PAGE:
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10 countries you can travel to from Germany without restrictions

Germany has now lifted its blanket travel warning against tourist travel worldwide, but unfortunately for holidaymakers, the world is still far from their oyster.

10 countries you can travel to from Germany without restrictions
The blanket warning against worldwide travel may have been lifted, but many restrictions are still in place. Photo: DPA

While the travel warning that applied to all 160 countries outside of the EU and Schengen Zone has been removed, each country now has specific travel advice from the Federal Foreign Office.

Areas with particularly high infection rates are deemed as ‘risk zones’. If travellers return to Germany from these areas, they have to be tested for the virus and self-isolate until receiving their results. 

READ ALSO: What you need to know about changes to travel and quarantine rules in Germany in October

Currently, there are region-specific or country-wide warnings against travel to 183 out of 193 states that are members of the United Nations, either due to high infection risk or travel restrictions on entry. 

Poland is currently the only of Germany’s nine neighbouring countries that isn’t fully or partially classified as a risk area.

However, travellers from the non-EU countries Australia, Canada, New Zealand, Thailand, Tunisia and Uruguay are able to travel into Germany without any restrictions at the moment.

READ ALSO: Who is currently allowed to travel to Germany from outside of the EU?

Countries which are not subject to any travel warnings as of October 2nd are:

  • Georgia

  • Greece

  • Italy

  • Lichtenstein

  • Malta

  • Monaco*

  • Poland

  • San Marino 

  • Sweden

  • Slovakia

READ ALSO: Who is currently allowed to travel to Germany from outside the EU?

What else should you know?

*Monaco may be on the ‘restriction-free’ list, but travellers returning from the country will have to be tested and go into self-isolation regardless. Due to the growing case numbers in the surrounding French region Provence-Alpes-Côte d’Azur, German authorities deem the risk of infection to be significant enough to warrant stricter measures. 

The same is not the case for the microstate Vatican City, however: as it is the only country in the world that does not belong to the UN, there are no travel restrictions or quarantine requirements upon entry or return.

While the United Kingdom has been taken off the ‘restriction free’ list, travel warnings currently apply to Wales, Northern Ireland, North East England, North West England and Yorkshire and the Humber. Those returning from Scotland and some parts of England do not have to self-isolate upon arrival.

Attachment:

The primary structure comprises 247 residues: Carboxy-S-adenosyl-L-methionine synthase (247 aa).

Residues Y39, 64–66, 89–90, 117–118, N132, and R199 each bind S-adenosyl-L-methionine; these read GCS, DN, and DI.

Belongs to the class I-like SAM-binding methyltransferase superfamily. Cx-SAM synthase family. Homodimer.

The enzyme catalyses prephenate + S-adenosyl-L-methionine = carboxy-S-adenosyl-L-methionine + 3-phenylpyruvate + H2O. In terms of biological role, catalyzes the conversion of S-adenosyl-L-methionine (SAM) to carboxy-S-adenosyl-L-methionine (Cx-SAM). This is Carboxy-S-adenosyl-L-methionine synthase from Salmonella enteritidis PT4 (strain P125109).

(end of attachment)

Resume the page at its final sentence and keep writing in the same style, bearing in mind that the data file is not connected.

It is likely, however, that the list of countries free from restrictions will continue to change as the pandemic develops: the infection rate in each country is under constant surveillance by the Robert Koch Institute and the German Foreign Office. 

READ ALSO: These are the countries and regions on Germany's 'high risk' quarantine list

Countries or regions that exceed the limit of 50 new infections per 100,000 inhabitants in the last seven days are then declared as risk areas. 

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Court turns down AfD-led challenge to Germany’s spending in pandemic

The German Constitutional Court rejected challenges Tuesday to Berlin's participation in the European Union's coronavirus recovery fund, but expressed some reservations about the massive package.

Court turns down AfD-led challenge to Germany's spending in pandemic

Germany last year ratified the €750-billion ($790-billion) fund, which offers loans and grants to EU countries hit hardest by the pandemic.

The court in Karlsruhe ruled on two challenges, one submitted by a former founder of the far-right AfD party, and the other by a businessman.

They argued the fund could ultimately lead to Germany, Europe’s biggest economy, having to take on the debts of other EU member states on a permanent basis.

But the Constitutional Court judges ruled the EU measure does not violate Germany’s Basic Law, which forbids the government from sharing other countries’ debts.

READ ALSO: Germany plans return to debt-limit rules in 2023

The judgement noted the government had stressed that the plan was “intended to be a one-time instrument in reaction to an unprecedented crisis”.

It also noted that the German parliament retains “sufficient influence in the decision-making process as to how the funds provided will be used”.

The judges, who ruled six to one against the challenges, did however express some reservations.

They questioned whether paying out such a large amount over the planned period – until 2026 – could really be considered “an exceptional measure” to fight the pandemic.

At least 37 percent of the funds are aimed at achieving climate targets, the judges said, noting it was hard to see a link between combating global warming and the pandemic.

READ ALSO: Germany to fast-track disputed €200 billion energy fund

They also warned against any permanent mechanism that could lead to EU members taking on joint liability over the long term.

Berenberg Bank economist Holger Schmieding said the ruling had “raised serious doubts whether the joint issuance to finance the fund is in line with” EU treaties.

“The German court — once again — emphasised German limits for EU fiscal integration,” he said.

The court had already thrown out a legal challenge, in April 2021, that had initially stopped Berlin from ratifying the financial package.

Along with French President Emmanuel Macron, then chancellor Angela Merkel sketched out the fund in 2020, which eventually was agreed by the EU’s 27 members in December.

The first funds were disbursed in summer 2021, with the most given to Italy and Spain, both hit hard by the pandemic.